An acquisition, which could cost as much as $600 million, isn’t likely to happen this year and has a less than 50 percent chance of occurring in 2011, Chief Executive Officer Tim Manganello said in an interview yesterday at the company’s headquarters in Auburn Hills, Michigan. Such spending would be weighed against dividend payouts and share repurchases, he said.
“I’d like to go a little bit deeper into Asia,” Manganello said. “If an acquisition can help that in the powertrain area, we’d probably look at that.”
BorgWarner, which has projected as much as $5.35 billion in sales this year with 25 percent coming from Asia, is benefiting from higher vehicle production by its customers and fewer employees. Demand for the company’s turbochargers, which automakers are using to improve the power and efficiency of smaller engines, is rising as vehicle-makers try to meet U.S. mileage standards.
BorgWarner last month raised its annual profit forecast for the second time this year, to as much as $2.80 a share from as much as $2.50, after reporting a 55 percent jump in second- quarter sales. Sixteen analysts in a Bloomberg survey estimate profit of $2.74 on average.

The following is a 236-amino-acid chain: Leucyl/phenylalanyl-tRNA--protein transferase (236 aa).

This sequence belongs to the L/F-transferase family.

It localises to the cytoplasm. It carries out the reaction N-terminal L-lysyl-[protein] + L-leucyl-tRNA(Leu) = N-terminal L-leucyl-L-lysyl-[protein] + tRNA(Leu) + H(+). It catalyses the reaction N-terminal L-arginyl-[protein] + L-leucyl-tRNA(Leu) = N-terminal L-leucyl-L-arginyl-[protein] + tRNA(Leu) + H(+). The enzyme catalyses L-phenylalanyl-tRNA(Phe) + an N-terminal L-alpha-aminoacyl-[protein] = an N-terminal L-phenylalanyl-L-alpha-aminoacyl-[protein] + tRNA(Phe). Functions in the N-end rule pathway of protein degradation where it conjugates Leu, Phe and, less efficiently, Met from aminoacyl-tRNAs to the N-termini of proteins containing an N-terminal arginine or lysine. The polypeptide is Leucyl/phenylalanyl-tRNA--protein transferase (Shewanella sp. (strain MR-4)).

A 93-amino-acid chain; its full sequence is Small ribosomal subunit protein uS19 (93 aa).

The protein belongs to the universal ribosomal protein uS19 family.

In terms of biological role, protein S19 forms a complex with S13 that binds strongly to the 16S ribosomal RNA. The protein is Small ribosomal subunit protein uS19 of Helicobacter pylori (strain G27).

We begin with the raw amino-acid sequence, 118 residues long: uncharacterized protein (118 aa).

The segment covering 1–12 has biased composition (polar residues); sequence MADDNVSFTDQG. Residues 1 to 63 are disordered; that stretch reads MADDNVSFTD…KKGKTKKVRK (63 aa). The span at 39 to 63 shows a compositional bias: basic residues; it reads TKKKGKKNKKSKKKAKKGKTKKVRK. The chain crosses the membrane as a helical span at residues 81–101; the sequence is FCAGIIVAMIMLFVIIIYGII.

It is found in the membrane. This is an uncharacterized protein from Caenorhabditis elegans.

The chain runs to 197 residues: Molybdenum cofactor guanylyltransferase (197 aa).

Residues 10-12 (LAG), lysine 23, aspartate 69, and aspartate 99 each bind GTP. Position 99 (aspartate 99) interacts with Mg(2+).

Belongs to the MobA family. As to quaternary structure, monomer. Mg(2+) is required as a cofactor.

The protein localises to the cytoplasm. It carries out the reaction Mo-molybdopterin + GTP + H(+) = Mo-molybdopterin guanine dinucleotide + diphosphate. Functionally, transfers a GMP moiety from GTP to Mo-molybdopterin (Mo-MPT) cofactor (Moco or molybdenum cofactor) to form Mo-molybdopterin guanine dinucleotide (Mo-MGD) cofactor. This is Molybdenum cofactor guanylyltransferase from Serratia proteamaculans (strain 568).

Acquisition negotiations can take years, Manganello said. BorgWarner’s April purchase of Dytech Ensa SL, the Vigo, Spain- based maker of products that circulate an engine’s exhaust gas to reduce nitrogen-oxide emissions, was four years in the making, Manganello said. BorgWarner said in a regulatory filing that it paid $147.7 million for Ensa. The company had $180 million in sales last year.
“It’s a mating dance,” he said. “You have to wait for the right things to happen before we’re willing to pay their price or we’re willing to sell or their price or expectations become reasonable.”
Acquisitions are BorgWarner’s first priority for its cash, followed by share repurchases and dividends, which are both secondary, Manganello said.
BorgWarner bought back 4.1 million shares of its common stock in the three months ended June 30 and said July 30 that its board authorized repurchasing 5 million more shares.
BorgWarner may restart its dividend that month at 4 cents a quarter, data analyzed by Bloomberg indicates.
“It’s a combination of all the external factors plus the commentary and body language you get from the management team,” Hoselton said in an interview. He has a “hold” rating on the shares.